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The easiest way to make sure your newborn is a people person
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A new study says that a mother's language can make children better at understanding people and their emotions later in life. - photo by Herb Scribner
Want your child to understand people? Talk to him or her.

A new study published this week from the University of York in the United Kingdom found that a mothers language can help children develop better social skills later in life, according to Science Daily. The study said that children whose mothers understood their emotions and thoughts were more likely to develop the same skill.

"These findings show how a mother's ability to tune-in to her baby's thoughts and feelings early on helps her child to learn to empathize with the mental lives of other people, Dr. Elizabeth Kirk said, according to Science Daily.

To find this, the researchers observed 40 mothers and their babies when they were 10, 12, 16 and 20 months old, Science Daily reported. The researchers kept a record of the language the mother and children shared for 10-minute periods and marked every time the mother made a mind-related comment (where they addressed a childs emotional behavior, like if they were frustrated).

The researchers revisited some of these parents and children when the youngsters were 5 and 6 years old, and found that children whose mothers made more of those mind-related comments were more likely to understand other peoples emotions and feelings when they were older, according to Science Daily.

"These results are significant as they demonstrate the critical role of conversational interaction between mothers and their children in infancy, Kirk told Science Daily.

This isnt the first time that research has encouraged conversation between parents and their children to help youngsters develop language and social skills, though. In fact, the benefits of talking to your baby begin before he or she is even born.

As I wrote about in June, a study from the Proceedings of the National Academy of Sciences found babies learn language skills when their parents talk to them while theyre in the womb because certain parts of a babys brain especially where language and hearing skills develop grow quicker when they hear their mother speak to them from outside the womb. By the time those babies are born, they have a basic understanding of sounds and language.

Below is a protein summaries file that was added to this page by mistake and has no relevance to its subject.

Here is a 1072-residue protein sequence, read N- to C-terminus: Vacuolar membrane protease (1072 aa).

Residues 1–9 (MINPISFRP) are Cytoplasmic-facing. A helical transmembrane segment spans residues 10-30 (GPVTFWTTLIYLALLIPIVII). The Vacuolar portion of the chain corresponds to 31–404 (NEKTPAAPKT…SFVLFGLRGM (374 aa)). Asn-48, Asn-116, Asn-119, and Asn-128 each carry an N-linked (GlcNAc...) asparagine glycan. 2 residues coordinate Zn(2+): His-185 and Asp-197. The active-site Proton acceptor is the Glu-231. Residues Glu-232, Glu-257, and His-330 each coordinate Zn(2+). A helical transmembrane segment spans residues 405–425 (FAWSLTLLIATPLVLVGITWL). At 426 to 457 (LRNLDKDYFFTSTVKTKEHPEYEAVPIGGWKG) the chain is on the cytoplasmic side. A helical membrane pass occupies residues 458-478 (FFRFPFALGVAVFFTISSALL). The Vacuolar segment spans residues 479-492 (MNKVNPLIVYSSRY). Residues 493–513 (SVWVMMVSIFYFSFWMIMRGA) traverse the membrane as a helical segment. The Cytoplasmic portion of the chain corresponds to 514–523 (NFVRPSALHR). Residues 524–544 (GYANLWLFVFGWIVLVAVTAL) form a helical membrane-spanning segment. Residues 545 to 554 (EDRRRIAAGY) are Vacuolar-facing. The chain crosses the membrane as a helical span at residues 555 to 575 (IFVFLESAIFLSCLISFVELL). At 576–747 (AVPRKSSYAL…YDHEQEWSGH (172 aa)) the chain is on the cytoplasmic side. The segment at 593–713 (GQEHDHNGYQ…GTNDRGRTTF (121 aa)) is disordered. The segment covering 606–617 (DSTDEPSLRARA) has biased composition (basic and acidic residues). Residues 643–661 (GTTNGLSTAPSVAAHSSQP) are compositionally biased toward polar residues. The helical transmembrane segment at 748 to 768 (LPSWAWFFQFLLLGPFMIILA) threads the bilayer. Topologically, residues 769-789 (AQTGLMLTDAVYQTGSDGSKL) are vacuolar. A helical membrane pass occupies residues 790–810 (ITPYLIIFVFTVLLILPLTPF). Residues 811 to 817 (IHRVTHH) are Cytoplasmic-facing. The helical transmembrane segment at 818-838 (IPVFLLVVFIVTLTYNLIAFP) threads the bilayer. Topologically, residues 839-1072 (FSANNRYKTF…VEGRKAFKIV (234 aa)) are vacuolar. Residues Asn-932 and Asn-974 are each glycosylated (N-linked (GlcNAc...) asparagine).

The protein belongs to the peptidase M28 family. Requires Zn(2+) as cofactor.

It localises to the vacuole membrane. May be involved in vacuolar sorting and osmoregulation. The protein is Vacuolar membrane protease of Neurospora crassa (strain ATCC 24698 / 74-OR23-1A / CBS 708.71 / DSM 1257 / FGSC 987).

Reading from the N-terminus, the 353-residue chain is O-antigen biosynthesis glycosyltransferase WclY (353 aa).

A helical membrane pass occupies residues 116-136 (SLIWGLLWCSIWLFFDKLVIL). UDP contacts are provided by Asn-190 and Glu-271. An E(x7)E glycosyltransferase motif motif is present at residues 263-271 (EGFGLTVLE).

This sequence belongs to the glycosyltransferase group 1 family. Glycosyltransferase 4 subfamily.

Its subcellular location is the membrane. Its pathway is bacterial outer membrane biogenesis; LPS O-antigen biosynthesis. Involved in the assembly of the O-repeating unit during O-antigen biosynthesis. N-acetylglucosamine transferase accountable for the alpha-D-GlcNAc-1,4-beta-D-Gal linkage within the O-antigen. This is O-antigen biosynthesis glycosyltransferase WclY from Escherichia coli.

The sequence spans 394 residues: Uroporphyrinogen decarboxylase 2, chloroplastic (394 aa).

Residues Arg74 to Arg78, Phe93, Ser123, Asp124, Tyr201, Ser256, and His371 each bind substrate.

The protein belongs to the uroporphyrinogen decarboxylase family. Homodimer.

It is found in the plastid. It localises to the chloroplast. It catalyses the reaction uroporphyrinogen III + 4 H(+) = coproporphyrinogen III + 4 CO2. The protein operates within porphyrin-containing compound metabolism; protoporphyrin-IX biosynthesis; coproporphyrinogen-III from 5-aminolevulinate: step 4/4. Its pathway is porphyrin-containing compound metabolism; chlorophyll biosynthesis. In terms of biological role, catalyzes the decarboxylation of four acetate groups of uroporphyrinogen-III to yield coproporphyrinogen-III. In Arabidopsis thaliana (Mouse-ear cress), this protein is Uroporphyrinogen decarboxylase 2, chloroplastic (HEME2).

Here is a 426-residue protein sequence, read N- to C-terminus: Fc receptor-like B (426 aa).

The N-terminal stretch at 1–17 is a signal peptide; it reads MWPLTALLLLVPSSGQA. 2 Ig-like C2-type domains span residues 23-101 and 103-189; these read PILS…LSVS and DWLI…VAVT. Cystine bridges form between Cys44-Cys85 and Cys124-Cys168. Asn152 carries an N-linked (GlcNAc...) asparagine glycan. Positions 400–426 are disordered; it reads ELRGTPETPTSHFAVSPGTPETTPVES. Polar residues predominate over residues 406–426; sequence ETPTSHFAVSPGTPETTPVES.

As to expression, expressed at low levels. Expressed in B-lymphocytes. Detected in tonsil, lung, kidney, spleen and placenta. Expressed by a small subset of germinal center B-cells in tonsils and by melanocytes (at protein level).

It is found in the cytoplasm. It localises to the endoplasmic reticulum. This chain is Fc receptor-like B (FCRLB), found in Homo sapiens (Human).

It's never too early to start reading and talking to your baby, Dr. Rebekka Levis, an assistant professor at New York Medical College, told The Journal News. "We definitely know that babies can hear their mothers and recognize their voice while in utero."

Experts also advise new parents to have conversations with their babies through language that they can understand, which I wrote about in May. Experts told PBS that parents should speak in parentese commonly known as baby talk because babies enjoy the sounds it creates, which makes them more likely to understand language as they grow, PBS reported.

The sing-song speech, often accompanied by exaggerated facial expressions, seems to be used by almost everyone who talks to a baby, according to PBS. Parentese is not merely an English-speaking practice. Its spoken around the world, because we all love to do it mothers, fathers, grandparents, friends, older siblings, even preschoolers. And whats more, babies seem to like it too.

But baby talk isnt just done by talking to your child with a lot of vowels and childish sounds. Smiling and paying attention to your baby will also help your newborn pick up social and language cues, according to WebMD.

Parents can also have a conversation with their babies by imitating them and responding to their next steps and movements, WebMD reported. This will help babies understand emotions and how they affect others.

Right from the start, baby talk should be a two-way street, WebMD reported. By imitating your baby, you'll send an important message: What he is feeling and trying to communicate matters to you.
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